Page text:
Sit loosely in the saddle of life. —Robert Louis Stevenson
Sitting loosely in the saddle is an image of detachment for us. Detachment doesn't mean we stop caring. It means we have an inner wisdom telling us what we can control and what we cannot. When we go to meetings and hear fellow members struggling with temptations to return to old behaviors, we need to detach. When family members or friends are engaged in an addiction, we need to sit loosely in the saddle by caring, but not protecting them from the results of their behavior. Sometimes close friends will be "off base" in the way they talk to us. We practice detachment by not being reactive to the person but being responsive to the inner message of what kind of men we wish to be.
We can't control another person's behavior toward us. Our inner security will never come from how someone else behaves. The most helpful thing we can do for someone is to listen and care; then we need to be ready to let go of the outcome.
I will accept the limits of my control over others. I will care and let go.
From Touchstones: A Book of Daily Meditations for Men©
Here’s my Golden Rule: Be fair with others but then keep after them
until they’re fair with you. ---Alan Alda
Often in our illness we were ashamed, so we let people take advantage
of us. We acted as if we had no rights. In recovery, we work hard to be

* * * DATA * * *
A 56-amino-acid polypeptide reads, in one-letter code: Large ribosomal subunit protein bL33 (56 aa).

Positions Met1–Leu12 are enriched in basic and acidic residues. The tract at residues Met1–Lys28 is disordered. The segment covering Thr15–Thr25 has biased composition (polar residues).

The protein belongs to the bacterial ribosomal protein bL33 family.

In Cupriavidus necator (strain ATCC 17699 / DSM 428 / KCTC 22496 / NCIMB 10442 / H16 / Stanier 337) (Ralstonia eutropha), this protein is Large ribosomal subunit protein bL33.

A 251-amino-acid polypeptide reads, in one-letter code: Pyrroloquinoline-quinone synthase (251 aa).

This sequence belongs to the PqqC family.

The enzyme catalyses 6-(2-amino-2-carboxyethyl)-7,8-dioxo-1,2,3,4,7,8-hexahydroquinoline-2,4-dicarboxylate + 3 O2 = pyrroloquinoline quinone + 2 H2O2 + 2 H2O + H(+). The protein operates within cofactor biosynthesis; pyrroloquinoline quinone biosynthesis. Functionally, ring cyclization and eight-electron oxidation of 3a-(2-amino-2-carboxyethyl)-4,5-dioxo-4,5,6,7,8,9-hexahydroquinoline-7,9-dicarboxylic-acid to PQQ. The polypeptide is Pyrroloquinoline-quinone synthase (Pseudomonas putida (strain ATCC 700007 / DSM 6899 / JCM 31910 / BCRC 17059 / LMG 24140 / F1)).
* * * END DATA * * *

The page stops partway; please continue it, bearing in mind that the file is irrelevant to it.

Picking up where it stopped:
fair with others. And we deserve to be treated with fairness too. If
people are mean to us, we talk with them about it. If people cheat us,
we ask them to set it right. In recovery, we live by our human rights.
Help me respect myself and others.
I will make plans to talk to those with whom I feel will listen.
I will let love, not shame or fear, control my actions.
There is no more aloneness, with that awful ache,
so deep in the heart of every alcoholic that nothing, before, could ever reach it.
That ache is gone and never need return again.
Now there is a sense of belonging, of being wanted and needed and loved.
In return for a bottle and a hangover,
we have been given the Keys of the Kingdom.
- Alcoholics Anonymous p. 276
Thought to Ponder . . .
I'm not alone anymore.
AA-related 'Alconym' . . .
Y A N A = You Are Not Alone.
Prove it with persistence
If you did it once, you can do it again. When you’ve taken one step, you can take another.
Prove to yourself and to all of life that you really do wish to reach the destination. Prove it with persistence.
Your wishes and your words might be believed, or they might not. Your persistence, though, is not only an indisputable statement of your intention, but also a bona fide fulfillment of that intention.
Say it with conviction and passion. Then prove it with persistence.
Persistence is not complicated and you never have to do it all at once. Simply persist for a moment, and then for another and another.
With enough persistence, the biggest obstacles will eventually fall and the most ambitious achievements are well within your reach. When you truly want it, prove it with persistence and it will be yours.
— Ralph Marston